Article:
Center for American Progress’ Campus Progress Launches New Iraq Campaign and Film Project

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Campus Progress, the campus arm of Washington-based think-tank the Center for American Progress, has just launched two new programs, the Iraq Campaign and the Iraq Film Project, both geared toward changing the course of the war through advocacy and education. Campus Progress is offering grants of $200-1,000 to students working on Iraq advocacy and education campaigns on their college campuses. The group is sponsoring the Iraq Film Project, whereby Iraq movies can be screened on campuses nationwide, “as a means of intensifying and enhancing [the] debate on the war, and engaging young people in a search for the right course going forward.” They are dedicated to assisting students who want to plan an event and have award-winning films available, like The War Tapes and Ghosts of Abu Ghraib (read the Mojo review of the film here), as well as speakers available for the events. Several schools including Lehigh, Princeton and Amherst have already planned screenings for their schools. To get involved or for more information, click here.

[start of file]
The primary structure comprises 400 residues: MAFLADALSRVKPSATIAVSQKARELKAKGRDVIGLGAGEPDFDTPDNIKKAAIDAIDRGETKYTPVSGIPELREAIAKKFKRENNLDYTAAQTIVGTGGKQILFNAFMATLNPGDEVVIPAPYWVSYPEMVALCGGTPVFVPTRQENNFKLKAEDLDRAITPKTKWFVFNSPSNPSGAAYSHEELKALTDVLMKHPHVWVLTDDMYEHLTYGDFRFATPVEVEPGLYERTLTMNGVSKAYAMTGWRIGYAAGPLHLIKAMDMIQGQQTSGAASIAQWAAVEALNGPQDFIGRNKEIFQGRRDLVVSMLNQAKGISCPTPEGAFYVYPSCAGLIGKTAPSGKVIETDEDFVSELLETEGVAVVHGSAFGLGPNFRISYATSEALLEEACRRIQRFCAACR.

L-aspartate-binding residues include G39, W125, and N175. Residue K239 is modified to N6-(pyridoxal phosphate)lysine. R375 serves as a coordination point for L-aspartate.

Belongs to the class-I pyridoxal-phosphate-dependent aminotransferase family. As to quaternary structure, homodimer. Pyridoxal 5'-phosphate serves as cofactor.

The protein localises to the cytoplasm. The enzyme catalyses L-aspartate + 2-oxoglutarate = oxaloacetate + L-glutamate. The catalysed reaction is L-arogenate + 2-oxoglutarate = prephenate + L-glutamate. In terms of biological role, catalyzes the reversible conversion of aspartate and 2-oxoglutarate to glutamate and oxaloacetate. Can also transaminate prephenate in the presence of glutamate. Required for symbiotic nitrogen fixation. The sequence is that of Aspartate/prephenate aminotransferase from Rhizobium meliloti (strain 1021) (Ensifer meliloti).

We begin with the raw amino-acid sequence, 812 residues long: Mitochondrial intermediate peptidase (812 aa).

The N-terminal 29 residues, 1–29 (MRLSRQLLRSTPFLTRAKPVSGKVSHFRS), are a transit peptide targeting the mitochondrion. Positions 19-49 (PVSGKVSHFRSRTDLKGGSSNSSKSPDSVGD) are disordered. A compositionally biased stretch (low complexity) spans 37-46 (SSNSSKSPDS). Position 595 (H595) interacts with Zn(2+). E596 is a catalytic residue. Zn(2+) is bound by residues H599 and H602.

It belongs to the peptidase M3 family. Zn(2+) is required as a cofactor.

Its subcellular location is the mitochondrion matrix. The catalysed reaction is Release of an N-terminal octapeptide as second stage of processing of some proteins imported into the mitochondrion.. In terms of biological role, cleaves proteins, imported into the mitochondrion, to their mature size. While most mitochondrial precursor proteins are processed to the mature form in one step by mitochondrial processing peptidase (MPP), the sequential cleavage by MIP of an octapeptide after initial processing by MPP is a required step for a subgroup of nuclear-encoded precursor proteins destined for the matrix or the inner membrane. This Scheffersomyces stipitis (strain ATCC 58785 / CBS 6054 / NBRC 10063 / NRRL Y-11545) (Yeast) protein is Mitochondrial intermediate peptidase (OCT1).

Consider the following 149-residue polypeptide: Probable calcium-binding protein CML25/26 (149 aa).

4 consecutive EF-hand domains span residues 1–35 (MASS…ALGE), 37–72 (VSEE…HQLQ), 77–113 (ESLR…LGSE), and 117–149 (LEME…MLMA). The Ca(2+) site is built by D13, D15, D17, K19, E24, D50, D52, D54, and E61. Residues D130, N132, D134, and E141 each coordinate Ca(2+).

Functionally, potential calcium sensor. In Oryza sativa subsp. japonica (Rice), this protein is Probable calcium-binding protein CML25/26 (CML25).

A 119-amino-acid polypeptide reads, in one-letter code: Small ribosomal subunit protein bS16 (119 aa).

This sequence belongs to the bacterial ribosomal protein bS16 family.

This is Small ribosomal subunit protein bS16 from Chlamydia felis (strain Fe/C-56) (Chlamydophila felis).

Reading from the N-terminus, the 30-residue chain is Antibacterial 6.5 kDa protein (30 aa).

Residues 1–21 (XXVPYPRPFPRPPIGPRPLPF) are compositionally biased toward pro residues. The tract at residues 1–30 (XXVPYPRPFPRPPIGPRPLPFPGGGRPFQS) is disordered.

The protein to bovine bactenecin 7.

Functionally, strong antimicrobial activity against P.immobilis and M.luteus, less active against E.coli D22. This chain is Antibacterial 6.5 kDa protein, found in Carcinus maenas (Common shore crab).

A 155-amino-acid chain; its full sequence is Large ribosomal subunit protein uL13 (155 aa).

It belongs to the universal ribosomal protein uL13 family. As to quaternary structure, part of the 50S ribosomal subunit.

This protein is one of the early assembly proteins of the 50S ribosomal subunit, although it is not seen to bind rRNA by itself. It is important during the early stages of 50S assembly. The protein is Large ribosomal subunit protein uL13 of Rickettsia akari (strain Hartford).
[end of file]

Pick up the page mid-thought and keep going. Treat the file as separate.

For a comprehensive look at the situation in Iraq, read Mother Jones‘ new report, “Iraq 101” in our current issue. And for a look at other activism happening on campuses nationwide, check out our 13th annual roundup of campus activists here.

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THE BIG PICTURE

You expect the big picture, and it's our job at Mother Jones to give it to you. And right now, so many of the troubles we face are the making not of a virus, but of the quest for profit, political or economic (and not just from the man in the White House who could have offered leadership and comfort but instead gave us bleach).

In "News Is Just Like Waste Management," we unpack what the coronavirus crisis has meant for journalism, including Mother Jones’, and how we can rise to the challenge. If you're able to, this is a critical moment to support our nonprofit journalism with a donation: We've scoured our budget and made the cuts we can without impairing our mission, and we hope to raise $400,000 from our community of online readers to help keep our big reporting projects going because this extraordinary pandemic-plus-election year is no time to pull back.

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